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Created by the Center for Transit-Oriented Development (CTOD), the National TOD Database provides detailed population and employment data for every existing and proposed fixed guideway transit station in the United States (as of October 2011). The database organizes information into a simple map format and allows you to examine economic and demographic data at the levels of single transit zone, collection of transit zones, or larger transit region. This allows planners and other government officials to study the population at a particular station, compare stations, and see how demographics around stations have changed over time.
How it Works
The TOD Database contains nearly 70,000 data characteristics from thousands of stations. It aggregates data from six sources:
- US Decennial Census, 2000
- US Decennial Census, 2010
- American Community Survey, 2005-09 5 Year Estimates
- Census Transportation Planning Package, 2000
- Local Employment Dynamics, 2002- 2009
- Housing + Transportation Affordability Index
Selecting a station allows the user to view a variety of reports, including journey to work, vehicle ownership, household income, and more. You can also create a custom report by picking individual datasets from each of the six sources and combining them. These reports can be downloaded in Word, Excel, or CSV format. Additionally, you can download CSV file containing names and locations of all stations in a region.
Because the database contains information for stations all across California (and beyond), transit operators can use it not just to compare stations without their system, but to benchmark their performance against agencies in other parts of the state. Station area profiles can be used to create station typologies and enhance site targeting. Operators can use mode to work data to help assess system efficiency.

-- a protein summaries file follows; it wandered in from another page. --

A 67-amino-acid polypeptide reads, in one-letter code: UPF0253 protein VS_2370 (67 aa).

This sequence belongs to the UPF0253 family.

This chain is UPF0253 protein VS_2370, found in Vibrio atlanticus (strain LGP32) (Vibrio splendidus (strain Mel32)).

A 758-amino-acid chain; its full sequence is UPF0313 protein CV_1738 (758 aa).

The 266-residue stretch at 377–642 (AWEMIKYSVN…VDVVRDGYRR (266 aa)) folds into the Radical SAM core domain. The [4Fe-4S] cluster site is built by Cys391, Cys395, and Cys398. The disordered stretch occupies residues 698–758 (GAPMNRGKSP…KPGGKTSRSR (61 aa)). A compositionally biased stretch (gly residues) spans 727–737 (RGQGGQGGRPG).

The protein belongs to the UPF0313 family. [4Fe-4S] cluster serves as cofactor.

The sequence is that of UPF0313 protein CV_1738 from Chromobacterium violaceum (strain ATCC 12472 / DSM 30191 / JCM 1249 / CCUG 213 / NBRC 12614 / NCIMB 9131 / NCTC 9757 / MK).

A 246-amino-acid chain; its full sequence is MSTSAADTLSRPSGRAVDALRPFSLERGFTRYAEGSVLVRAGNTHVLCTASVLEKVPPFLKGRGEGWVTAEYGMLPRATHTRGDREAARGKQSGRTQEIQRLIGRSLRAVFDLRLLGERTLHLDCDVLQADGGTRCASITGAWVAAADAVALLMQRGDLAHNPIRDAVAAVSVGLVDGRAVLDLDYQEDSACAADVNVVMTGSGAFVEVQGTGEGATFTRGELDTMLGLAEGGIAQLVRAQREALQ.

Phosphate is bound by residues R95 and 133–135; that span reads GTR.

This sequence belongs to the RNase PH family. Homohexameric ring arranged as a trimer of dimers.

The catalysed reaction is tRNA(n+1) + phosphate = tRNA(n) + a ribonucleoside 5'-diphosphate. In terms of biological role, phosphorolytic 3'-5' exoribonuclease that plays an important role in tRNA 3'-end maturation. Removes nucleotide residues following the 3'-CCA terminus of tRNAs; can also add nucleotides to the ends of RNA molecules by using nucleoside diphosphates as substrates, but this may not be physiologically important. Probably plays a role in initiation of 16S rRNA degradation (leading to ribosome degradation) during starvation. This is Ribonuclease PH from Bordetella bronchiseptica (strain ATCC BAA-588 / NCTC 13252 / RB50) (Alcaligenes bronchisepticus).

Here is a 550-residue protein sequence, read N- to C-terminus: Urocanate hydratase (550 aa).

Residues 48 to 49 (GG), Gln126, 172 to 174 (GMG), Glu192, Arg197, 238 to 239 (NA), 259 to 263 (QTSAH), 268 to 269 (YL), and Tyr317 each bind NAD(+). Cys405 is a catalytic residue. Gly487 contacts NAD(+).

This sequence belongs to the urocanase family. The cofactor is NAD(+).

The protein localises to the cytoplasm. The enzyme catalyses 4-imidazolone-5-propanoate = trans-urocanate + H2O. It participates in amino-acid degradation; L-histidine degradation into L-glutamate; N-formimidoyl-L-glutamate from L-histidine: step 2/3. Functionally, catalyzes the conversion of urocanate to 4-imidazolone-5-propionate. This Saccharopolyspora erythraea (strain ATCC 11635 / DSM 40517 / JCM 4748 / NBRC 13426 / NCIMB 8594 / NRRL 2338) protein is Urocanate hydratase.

Transportation planners can use the mode to work and Census Transportation Planning Package (CTPP) information included in the database to analyze travel trends across various demographics. This lets you update travel demand models and plan future routes. Planners can also identify underutilized areas in which to prioritize development. Data on car ownership and other factors can help influence Transportation Demand Management programs.
In Los Angeles, CTOD worked with Caltrans and the Los Angeles County Metro to analyze the city's current and proposed rail stations. CTOD created a typology in which stations were sorted based on the number of residents and workers in the half mile radius around stations and mix of land uses. This typology was useful in measuring development along rail lines. The report found that the land around stations in LA is generally highly developed, but there is room for the city to provide increase active transportation infrastructure.
- This 9-section guide gives background on the tool's data, contains illustrated directions on assembling and downloading reports, and presents additional practical applications and case studies. There is also a glossary and FAQ to help you navigate the database.